Philippines President Signs More Than a Dozen Agreements with China on Beijing Visit

Philippines President Signs More Than a Dozen Agreements with China on Beijing Visit

Philippine President Ferdinand Marcos Jr., often referred to by his nickname “Bongbong,” made his first visit in office to China this week, holding meetings with dictator Xi Jinping and Premier Li Keqiang.

The Marcos administration said the president planned to sign up to 14 bilateral agreements with the Chinese during his visit but insisted he would not give ground on Philippine territorial claims in the South China Sea.

The South China Morning Post (SCMP) on Wednesday said Beijing saw Marcos’ visit as crucial to stopping “a key member of the Association of Southeast Asian Nations getting closer to the United States amid the heightened rivalry between Washington and Beijing.”

To that end, Xi reminisced about his previous meetings with Marcos and lavished praise on his father Ferdinand Marcos, the corrupt authoritarian ruler of the Philippines from 1965 to 1986.

For his part, Marcos included former Philippine president Gloria Macapagal-Arroyo, an old personal friend of Xi’s, as a surprise member of his entourage.

“They had a few minutes of recollecting the meetings that they have had, which I think helped the tone of the meeting,” Marcos said of Xi’s encounter with Macapagal-Arroyo.

Philippine President Ferdinand Marcos Jr., right, waves beside wife Maria Louise as they board a plane for China on Tuesday, January 3, 2023, at the Villamor Air Base in Manila, Philippines. (AP Photo/Aaron Favila)

In addition to signing a raft of China-Philippines cooperation agreements on commerce, infrastructure, and tourism, Xi proposed joint oil and gas exploration by the two countries in the contested waters of the South China Sea.

China claims almost the entire region, up to an arbitrary barrier invented by Beijing called the “Nine-Dash Line.” China’s claims were ruled illegal by an international arbitration court in 2016, but China routinely ignores the decision.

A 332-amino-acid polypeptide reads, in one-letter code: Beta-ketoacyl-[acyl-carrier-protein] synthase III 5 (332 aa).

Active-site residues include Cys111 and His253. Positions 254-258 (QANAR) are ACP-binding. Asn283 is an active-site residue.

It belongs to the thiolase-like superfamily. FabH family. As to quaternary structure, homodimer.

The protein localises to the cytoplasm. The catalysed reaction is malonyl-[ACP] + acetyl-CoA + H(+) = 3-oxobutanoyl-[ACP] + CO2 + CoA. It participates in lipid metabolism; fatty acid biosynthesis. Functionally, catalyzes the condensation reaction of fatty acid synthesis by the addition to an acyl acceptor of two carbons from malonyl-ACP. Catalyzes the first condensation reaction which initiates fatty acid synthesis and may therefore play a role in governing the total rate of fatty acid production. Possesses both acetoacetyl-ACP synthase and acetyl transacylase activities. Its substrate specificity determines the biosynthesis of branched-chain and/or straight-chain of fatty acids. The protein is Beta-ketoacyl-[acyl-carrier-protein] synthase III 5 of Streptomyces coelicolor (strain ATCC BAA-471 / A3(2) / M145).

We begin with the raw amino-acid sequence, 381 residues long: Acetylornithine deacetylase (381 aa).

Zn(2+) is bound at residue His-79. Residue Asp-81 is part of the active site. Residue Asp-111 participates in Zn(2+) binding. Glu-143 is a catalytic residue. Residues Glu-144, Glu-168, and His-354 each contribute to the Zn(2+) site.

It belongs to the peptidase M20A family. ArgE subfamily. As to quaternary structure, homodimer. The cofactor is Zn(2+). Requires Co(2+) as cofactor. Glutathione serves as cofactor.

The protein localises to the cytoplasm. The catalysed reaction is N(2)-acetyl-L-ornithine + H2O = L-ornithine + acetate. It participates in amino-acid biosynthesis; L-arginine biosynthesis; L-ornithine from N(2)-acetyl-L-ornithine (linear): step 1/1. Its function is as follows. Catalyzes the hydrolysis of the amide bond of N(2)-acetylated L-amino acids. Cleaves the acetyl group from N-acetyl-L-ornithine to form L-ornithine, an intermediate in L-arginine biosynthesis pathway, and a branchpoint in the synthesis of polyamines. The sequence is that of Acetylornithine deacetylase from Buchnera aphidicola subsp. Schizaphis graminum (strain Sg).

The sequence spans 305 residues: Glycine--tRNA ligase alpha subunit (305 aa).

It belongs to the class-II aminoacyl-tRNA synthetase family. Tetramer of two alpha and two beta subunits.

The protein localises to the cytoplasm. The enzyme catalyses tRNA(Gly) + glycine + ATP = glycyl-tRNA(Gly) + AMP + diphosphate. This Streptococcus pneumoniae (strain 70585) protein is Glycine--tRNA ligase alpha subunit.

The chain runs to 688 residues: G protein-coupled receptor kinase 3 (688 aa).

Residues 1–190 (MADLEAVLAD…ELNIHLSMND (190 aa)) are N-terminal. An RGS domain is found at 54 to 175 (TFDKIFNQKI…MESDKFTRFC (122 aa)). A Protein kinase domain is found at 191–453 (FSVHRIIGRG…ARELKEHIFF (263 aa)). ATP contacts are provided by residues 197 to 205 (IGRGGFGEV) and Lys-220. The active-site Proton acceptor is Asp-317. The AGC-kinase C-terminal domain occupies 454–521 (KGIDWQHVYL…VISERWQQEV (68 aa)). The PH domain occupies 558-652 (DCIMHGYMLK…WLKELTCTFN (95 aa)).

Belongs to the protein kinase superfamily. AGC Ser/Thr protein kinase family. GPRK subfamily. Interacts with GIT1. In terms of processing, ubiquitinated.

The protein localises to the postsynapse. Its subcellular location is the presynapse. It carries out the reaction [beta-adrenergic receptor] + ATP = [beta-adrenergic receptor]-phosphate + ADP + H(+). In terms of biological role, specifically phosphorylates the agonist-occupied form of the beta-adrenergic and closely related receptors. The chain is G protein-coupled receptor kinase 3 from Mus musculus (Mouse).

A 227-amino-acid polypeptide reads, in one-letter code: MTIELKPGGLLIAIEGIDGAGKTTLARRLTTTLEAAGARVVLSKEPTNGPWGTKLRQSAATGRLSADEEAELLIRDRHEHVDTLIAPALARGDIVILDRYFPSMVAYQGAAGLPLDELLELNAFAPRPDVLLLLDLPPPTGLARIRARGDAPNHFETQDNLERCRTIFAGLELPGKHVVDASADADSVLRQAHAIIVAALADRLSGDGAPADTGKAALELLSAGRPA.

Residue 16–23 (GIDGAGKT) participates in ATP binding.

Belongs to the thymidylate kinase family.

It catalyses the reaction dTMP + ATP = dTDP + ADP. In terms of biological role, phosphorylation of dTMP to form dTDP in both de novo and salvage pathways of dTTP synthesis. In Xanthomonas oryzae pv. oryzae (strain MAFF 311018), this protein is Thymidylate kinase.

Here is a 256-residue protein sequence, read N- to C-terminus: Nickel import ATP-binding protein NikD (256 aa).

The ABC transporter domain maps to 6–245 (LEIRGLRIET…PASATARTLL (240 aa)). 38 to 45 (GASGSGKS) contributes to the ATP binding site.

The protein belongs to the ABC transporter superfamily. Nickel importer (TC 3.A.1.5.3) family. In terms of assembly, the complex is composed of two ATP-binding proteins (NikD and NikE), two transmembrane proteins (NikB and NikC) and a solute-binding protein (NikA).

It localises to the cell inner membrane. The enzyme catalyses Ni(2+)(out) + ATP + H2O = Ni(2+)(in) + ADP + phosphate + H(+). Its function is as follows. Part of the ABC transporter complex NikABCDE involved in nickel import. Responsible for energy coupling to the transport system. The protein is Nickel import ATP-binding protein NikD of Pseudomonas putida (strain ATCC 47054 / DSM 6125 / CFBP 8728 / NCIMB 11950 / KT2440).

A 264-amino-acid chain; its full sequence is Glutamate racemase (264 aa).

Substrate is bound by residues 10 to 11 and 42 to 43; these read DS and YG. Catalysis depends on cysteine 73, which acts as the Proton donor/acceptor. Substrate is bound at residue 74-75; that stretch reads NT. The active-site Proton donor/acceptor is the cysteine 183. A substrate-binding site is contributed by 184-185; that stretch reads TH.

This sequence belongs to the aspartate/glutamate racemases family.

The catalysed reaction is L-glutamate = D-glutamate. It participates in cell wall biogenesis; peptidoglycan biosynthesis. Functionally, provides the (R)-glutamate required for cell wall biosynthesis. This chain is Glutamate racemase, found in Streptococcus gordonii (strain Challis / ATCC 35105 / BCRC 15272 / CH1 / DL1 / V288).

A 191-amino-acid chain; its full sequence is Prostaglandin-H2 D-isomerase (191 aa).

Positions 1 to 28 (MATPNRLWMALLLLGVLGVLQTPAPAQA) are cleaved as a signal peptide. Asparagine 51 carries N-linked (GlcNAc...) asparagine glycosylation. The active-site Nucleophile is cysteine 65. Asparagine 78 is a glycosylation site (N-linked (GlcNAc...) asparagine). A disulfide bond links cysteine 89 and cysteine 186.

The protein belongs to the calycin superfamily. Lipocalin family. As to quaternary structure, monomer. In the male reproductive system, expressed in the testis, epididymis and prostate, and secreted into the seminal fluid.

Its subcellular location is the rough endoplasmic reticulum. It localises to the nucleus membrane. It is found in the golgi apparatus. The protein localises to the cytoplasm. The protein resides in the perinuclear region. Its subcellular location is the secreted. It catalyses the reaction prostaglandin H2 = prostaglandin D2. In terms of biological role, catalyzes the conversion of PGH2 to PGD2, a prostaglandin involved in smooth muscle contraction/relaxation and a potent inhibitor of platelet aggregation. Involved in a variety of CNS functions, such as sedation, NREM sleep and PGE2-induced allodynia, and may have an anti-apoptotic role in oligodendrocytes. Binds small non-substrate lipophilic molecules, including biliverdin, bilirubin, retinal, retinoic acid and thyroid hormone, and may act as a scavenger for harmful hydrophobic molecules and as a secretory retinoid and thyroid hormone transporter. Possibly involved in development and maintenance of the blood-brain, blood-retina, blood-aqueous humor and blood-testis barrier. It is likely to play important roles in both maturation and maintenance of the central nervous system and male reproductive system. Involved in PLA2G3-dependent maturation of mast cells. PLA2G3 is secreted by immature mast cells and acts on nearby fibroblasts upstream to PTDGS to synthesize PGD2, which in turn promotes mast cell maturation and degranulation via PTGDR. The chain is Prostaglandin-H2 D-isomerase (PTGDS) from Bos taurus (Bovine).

The Philippine government has competing claims with China in parts of the South China Sea, but Marcos, Jr.’s predecessor Rodrigo Duterte generally backed away from pressing those claims, citing the immense power imbalance between the Philippines and China.

Philippine officials said on Wednesday that while the tone of Marcos’ visit was cordial and constructive, he was more determined than Duterte to stand by Manila’s claims in what it calls the “West Philippine Sea.” 

To that end, the Marcos administration ordered an increased military presence near the Spratly Islands last month after China began creating artificial islands in the Spratly archipelago. The Philippines has also lodged objections with China over its tactic of “swarming” disputed islands with so many boats that Filipino fishermen cannot access their traditional hunting grounds.

The South China Sea was also the scene of a tense encounter in November, when a Chinese coast guard vessel intercepted a Philippine naval craft and forcibly seized Chinese rocket debris it was towing.

“The issues between our two countries are problems that do not belong between two friends,” Marcos said optimistically when departing for Beijing on Tuesday.